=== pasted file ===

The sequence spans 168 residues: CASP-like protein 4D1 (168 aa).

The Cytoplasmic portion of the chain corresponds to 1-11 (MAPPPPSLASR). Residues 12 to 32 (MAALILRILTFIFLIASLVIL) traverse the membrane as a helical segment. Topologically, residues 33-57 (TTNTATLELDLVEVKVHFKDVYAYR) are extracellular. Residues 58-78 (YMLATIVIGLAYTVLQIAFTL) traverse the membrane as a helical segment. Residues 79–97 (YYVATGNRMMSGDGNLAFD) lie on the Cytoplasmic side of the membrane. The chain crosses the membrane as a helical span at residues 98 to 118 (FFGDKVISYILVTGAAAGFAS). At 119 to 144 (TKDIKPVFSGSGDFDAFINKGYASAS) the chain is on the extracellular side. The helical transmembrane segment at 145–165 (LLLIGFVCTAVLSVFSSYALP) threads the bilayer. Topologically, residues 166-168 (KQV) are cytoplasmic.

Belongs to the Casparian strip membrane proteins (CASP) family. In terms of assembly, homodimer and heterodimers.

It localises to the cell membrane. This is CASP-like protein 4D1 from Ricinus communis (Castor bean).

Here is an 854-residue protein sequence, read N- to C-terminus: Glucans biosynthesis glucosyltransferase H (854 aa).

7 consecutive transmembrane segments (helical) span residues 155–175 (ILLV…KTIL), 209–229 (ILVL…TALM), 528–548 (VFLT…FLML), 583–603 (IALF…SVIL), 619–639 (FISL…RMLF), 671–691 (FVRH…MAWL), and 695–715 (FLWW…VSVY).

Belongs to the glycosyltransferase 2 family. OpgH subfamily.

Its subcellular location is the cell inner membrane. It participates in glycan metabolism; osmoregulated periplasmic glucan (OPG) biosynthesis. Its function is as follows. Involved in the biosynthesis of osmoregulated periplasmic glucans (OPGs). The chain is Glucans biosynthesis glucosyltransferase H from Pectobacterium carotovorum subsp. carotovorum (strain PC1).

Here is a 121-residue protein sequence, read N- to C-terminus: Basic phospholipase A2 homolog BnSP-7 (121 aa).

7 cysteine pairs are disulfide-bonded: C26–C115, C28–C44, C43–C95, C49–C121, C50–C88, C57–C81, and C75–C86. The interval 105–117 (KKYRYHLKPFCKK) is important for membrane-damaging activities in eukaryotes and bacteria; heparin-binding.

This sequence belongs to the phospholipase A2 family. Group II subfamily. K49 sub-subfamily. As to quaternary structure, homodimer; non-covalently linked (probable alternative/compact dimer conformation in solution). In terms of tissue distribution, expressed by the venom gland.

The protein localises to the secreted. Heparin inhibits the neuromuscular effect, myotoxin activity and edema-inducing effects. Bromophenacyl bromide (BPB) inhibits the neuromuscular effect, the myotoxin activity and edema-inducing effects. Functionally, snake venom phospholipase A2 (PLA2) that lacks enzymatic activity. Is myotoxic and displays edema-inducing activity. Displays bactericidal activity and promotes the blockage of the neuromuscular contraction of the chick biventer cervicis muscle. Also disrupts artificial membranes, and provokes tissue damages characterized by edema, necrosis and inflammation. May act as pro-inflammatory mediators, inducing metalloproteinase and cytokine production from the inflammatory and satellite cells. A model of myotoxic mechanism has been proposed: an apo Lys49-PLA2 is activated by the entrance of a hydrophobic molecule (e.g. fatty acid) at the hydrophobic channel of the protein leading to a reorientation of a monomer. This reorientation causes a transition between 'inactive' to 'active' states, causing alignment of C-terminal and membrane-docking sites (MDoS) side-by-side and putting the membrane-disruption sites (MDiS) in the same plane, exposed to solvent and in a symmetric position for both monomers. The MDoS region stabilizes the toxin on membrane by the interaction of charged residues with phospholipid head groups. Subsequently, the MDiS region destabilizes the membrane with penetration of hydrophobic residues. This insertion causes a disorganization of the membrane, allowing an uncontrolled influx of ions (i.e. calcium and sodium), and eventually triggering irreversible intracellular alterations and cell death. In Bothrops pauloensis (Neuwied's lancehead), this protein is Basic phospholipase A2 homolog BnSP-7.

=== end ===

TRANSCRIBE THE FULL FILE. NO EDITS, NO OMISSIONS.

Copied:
The sequence spans 168 residues: CASP-like protein 4D1 (168 aa).

The Cytoplasmic portion of the chain corresponds to 1-11 (MAPPPPSLASR). Residues 12 to 32 (MAALILRILTFIFLIASLVIL) traverse the membrane as a helical segment. Topologically, residues 33-57 (TTNTATLELDLVEVKVHFKDVYAYR) are extracellular. Residues 58-78 (YMLATIVIGLAYTVLQIAFTL) traverse the membrane as a helical segment. Residues 79–97 (YYVATGNRMMSGDGNLAFD) lie on the Cytoplasmic side of the membrane. The chain crosses the membrane as a helical span at residues 98 to 118 (FFGDKVISYILVTGAAAGFAS). At 119 to 144 (TKDIKPVFSGSGDFDAFINKGYASAS) the chain is on the extracellular side. The helical transmembrane segment at 145–165 (LLLIGFVCTAVLSVFSSYALP) threads the bilayer. Topologically, residues 166-168 (KQV) are cytoplasmic.

Belongs to the Casparian strip membrane proteins (CASP) family. In terms of assembly, homodimer and heterodimers.

It localises to the cell membrane. This is CASP-like protein 4D1 from Ricinus communis (Castor bean).

Here is an 854-residue protein sequence, read N- to C-terminus: Glucans biosynthesis glucosyltransferase H (854 aa).

7 consecutive transmembrane segments (helical) span residues 155–175 (ILLV…KTIL), 209–229 (ILVL…TALM), 528–548 (VFLT…FLML), 583–603 (IALF…SVIL), 619–639 (FISL…RMLF), 671–691 (FVRH…MAWL), and 695–715 (FLWW…VSVY).

Belongs to the glycosyltransferase 2 family. OpgH subfamily.

Its subcellular location is the cell inner membrane. It participates in glycan metabolism; osmoregulated periplasmic glucan (OPG) biosynthesis. Its function is as follows. Involved in the biosynthesis of osmoregulated periplasmic glucans (OPGs). The chain is Glucans biosynthesis glucosyltransferase H from Pectobacterium carotovorum subsp. carotovorum (strain PC1).

Here is a 121-residue protein sequence, read N- to C-terminus: Basic phospholipase A2 homolog BnSP-7 (121 aa).

7 cysteine pairs are disulfide-bonded: C26–C115, C28–C44, C43–C95, C49–C121, C50–C88, C57–C81, and C75–C86. The interval 105–117 (KKYRYHLKPFCKK) is important for membrane-damaging activities in eukaryotes and bacteria; heparin-binding.

This sequence belongs to the phospholipase A2 family. Group II subfamily. K49 sub-subfamily. As to quaternary structure, homodimer; non-covalently linked (probable alternative/compact dimer conformation in solution). In terms of tissue distribution, expressed by the venom gland.

The protein localises to the secreted. Heparin inhibits the neuromuscular effect, myotoxin activity and edema-inducing effects. Bromophenacyl bromide (BPB) inhibits the neuromuscular effect, the myotoxin activity and edema-inducing effects. Functionally, snake venom phospholipase A2 (PLA2) that lacks enzymatic activity. Is myotoxic and displays edema-inducing activity. Displays bactericidal activity and promotes the blockage of the neuromuscular contraction of the chick biventer cervicis muscle. Also disrupts artificial membranes, and provokes tissue damages characterized by edema, necrosis and inflammation. May act as pro-inflammatory mediators, inducing metalloproteinase and cytokine production from the inflammatory and satellite cells. A model of myotoxic mechanism has been proposed: an apo Lys49-PLA2 is activated by the entrance of a hydrophobic molecule (e.g. fatty acid) at the hydrophobic channel of the protein leading to a reorientation of a monomer. This reorientation causes a transition between 'inactive' to 'active' states, causing alignment of C-terminal and membrane-docking sites (MDoS) side-by-side and putting the membrane-disruption sites (MDiS) in the same plane, exposed to solvent and in a symmetric position for both monomers. The MDoS region stabilizes the toxin on membrane by the interaction of charged residues with phospholipid head groups. Subsequently, the MDiS region destabilizes the membrane with penetration of hydrophobic residues. This insertion causes a disorganization of the membrane, allowing an uncontrolled influx of ions (i.e. calcium and sodium), and eventually triggering irreversible intracellular alterations and cell death. In Bothrops pauloensis (Neuwied's lancehead), this protein is Basic phospholipase A2 homolog BnSP-7.